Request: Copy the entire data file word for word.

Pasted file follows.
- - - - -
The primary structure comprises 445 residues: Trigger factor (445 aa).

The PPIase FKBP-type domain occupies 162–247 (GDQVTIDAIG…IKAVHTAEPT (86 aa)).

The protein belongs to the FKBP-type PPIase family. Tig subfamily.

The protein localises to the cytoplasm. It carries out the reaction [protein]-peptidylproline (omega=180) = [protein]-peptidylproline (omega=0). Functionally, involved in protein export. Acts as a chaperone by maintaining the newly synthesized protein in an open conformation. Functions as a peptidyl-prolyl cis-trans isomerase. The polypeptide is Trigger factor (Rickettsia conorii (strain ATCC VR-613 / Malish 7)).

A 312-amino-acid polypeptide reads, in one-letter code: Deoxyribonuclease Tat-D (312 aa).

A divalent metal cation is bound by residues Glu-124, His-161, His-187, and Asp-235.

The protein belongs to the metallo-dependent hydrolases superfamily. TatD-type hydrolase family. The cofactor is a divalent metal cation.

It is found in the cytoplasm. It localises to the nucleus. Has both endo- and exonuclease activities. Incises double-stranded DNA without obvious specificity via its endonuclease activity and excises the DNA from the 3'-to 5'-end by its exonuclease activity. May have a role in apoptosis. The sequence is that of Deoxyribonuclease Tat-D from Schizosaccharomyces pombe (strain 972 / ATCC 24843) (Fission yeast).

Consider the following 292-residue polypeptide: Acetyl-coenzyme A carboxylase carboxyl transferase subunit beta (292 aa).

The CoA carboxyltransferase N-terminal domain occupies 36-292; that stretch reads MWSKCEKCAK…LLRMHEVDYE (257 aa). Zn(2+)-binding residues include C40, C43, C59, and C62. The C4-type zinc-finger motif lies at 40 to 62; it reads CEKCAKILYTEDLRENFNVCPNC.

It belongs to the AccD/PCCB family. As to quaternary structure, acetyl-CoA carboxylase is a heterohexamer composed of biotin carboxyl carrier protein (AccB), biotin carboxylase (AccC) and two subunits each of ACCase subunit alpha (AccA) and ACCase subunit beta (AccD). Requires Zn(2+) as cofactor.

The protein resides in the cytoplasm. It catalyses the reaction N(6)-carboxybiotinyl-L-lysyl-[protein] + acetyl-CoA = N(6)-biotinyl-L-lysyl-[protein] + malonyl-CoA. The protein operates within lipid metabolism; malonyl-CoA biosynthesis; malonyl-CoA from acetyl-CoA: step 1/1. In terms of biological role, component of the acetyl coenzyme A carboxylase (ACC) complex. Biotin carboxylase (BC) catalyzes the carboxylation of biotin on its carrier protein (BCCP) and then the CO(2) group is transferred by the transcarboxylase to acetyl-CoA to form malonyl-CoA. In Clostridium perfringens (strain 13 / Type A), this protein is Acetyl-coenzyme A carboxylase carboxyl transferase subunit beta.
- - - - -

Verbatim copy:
The primary structure comprises 445 residues: Trigger factor (445 aa).

The PPIase FKBP-type domain occupies 162–247 (GDQVTIDAIG…IKAVHTAEPT (86 aa)).

The protein belongs to the FKBP-type PPIase family. Tig subfamily.

The protein localises to the cytoplasm. It carries out the reaction [protein]-peptidylproline (omega=180) = [protein]-peptidylproline (omega=0). Functionally, involved in protein export. Acts as a chaperone by maintaining the newly synthesized protein in an open conformation. Functions as a peptidyl-prolyl cis-trans isomerase. The polypeptide is Trigger factor (Rickettsia conorii (strain ATCC VR-613 / Malish 7)).

A 312-amino-acid polypeptide reads, in one-letter code: Deoxyribonuclease Tat-D (312 aa).

A divalent metal cation is bound by residues Glu-124, His-161, His-187, and Asp-235.

The protein belongs to the metallo-dependent hydrolases superfamily. TatD-type hydrolase family. The cofactor is a divalent metal cation.

It is found in the cytoplasm. It localises to the nucleus. Has both endo- and exonuclease activities. Incises double-stranded DNA without obvious specificity via its endonuclease activity and excises the DNA from the 3'-to 5'-end by its exonuclease activity. May have a role in apoptosis. The sequence is that of Deoxyribonuclease Tat-D from Schizosaccharomyces pombe (strain 972 / ATCC 24843) (Fission yeast).

Consider the following 292-residue polypeptide: Acetyl-coenzyme A carboxylase carboxyl transferase subunit beta (292 aa).

The CoA carboxyltransferase N-terminal domain occupies 36-292; that stretch reads MWSKCEKCAK…LLRMHEVDYE (257 aa). Zn(2+)-binding residues include C40, C43, C59, and C62. The C4-type zinc-finger motif lies at 40 to 62; it reads CEKCAKILYTEDLRENFNVCPNC.

It belongs to the AccD/PCCB family. As to quaternary structure, acetyl-CoA carboxylase is a heterohexamer composed of biotin carboxyl carrier protein (AccB), biotin carboxylase (AccC) and two subunits each of ACCase subunit alpha (AccA) and ACCase subunit beta (AccD). Requires Zn(2+) as cofactor.

The protein resides in the cytoplasm. It catalyses the reaction N(6)-carboxybiotinyl-L-lysyl-[protein] + acetyl-CoA = N(6)-biotinyl-L-lysyl-[protein] + malonyl-CoA. The protein operates within lipid metabolism; malonyl-CoA biosynthesis; malonyl-CoA from acetyl-CoA: step 1/1. In terms of biological role, component of the acetyl coenzyme A carboxylase (ACC) complex. Biotin carboxylase (BC) catalyzes the carboxylation of biotin on its carrier protein (BCCP) and then the CO(2) group is transferred by the transcarboxylase to acetyl-CoA to form malonyl-CoA. In Clostridium perfringens (strain 13 / Type A), this protein is Acetyl-coenzyme A carboxylase carboxyl transferase subunit beta.